uan societies, may be given instances showing in high degrees sundry traits which we ordinarily associate only with a human nature that has been long subject to the discipline of civilized life and the teachings of a superior religion. One of the latest testimonies is that of Signor D'Albertis, who describes certain New Guinea people he visited (near Yule Island) as strictly honest, "very kind," "good and peaceful," and who, after disputes between villages, "are as friendly as before, bearing no animosity"; but of whom the Rev. W. G. Lawes, commenting on Signor D'Albertis's communication to the Colonial Institute, says that their good-will to the whites is being destroyed by the whites' ill-treatment of them: the usual history.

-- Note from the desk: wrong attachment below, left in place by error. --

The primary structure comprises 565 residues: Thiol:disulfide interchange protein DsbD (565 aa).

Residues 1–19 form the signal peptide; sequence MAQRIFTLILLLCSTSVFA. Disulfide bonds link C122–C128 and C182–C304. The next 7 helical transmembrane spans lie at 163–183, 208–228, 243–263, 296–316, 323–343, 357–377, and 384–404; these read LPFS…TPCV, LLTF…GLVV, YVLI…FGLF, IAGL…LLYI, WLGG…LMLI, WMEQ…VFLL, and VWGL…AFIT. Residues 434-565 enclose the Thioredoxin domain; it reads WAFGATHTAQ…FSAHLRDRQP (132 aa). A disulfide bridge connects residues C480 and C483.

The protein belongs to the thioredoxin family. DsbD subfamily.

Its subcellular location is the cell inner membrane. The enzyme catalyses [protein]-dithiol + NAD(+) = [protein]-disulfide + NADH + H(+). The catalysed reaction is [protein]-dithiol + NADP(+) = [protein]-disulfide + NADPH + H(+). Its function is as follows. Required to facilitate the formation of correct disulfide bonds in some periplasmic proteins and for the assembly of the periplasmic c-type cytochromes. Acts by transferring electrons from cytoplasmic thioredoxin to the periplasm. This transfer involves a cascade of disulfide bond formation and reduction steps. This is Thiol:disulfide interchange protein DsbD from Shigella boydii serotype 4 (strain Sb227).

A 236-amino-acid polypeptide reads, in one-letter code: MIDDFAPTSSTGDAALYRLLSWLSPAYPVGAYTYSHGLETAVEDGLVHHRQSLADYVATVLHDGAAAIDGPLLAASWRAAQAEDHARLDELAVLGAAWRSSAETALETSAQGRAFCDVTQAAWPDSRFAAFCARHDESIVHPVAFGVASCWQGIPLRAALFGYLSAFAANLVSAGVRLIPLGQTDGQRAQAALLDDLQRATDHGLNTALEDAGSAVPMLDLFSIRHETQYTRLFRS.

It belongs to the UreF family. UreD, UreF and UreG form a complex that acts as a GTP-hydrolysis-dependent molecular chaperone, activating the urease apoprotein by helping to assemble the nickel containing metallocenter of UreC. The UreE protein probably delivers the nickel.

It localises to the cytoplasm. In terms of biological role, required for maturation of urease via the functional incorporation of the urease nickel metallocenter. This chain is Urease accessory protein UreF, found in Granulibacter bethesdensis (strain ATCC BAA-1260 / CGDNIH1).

Contrariwise, in various parts of the world, men of several types yield proofs that societies relatively advanced in organization and culture may yet be barbarous in their ideas, sentiments, and usages. The Feejeeans, described by Dr. Pickering as among the most intelligent of unlettered peoples, are among the most ferocious. "Intense and vengeful malignity strongly marks the Feejeean character." Lying, treachery, theft, and murder are with them not criminal, but honorable; infanticide is immense in extent; strangling the sickly habitual; and they sometimes cut up while alive the human victims they are going to eat. Nevertheless they have a "complicated and carefully conducted political system"; well-organized military forces; elaborate fortifications; a developed agriculture with succession of crops and irrigation; a considerable division of labor; a separate distributing agency with incipient currency; and a skilled industry which builds canoes that carry three hundred men. Take again an African society, Dahomey. We find there a finished system of classes, six in number; complex governmental arrangements with officials always in pairs; an army divided into battalions, having reviews and sham-fights; prisons, police, and sumptuary laws; an agriculture which uses manure and grows a score kinds of plants; moated towns, bridges, and roads with turnpikes. Yet along with this comparatively high social development there goes what we may call organized criminality. Wars are made to get skulls with which to decorate the royal palace; hundreds of subjects are killed when the king dies; and five hundred are annually slaughtered to carry messages to the other world. Described as cruel and bloodthirsty, liars and cheats, the people are "void either of sympathy or gratitude, even in their own families," so that "not even the appearance of affection exists between husband and wife, or between parents and children." The New World, too, furnished, when it was discovered, like evidence. Having great cities of one hundred and eighty thousand houses, the Mexicans had also cannibal gods, whose idols were fed on warm, reeking, human flesh, thrust into their mouths—wars being made purposely to supply victims for them; and with skill to build stately temples, big enough for ten thousand men to dance in their courts, there went the immolation of twenty-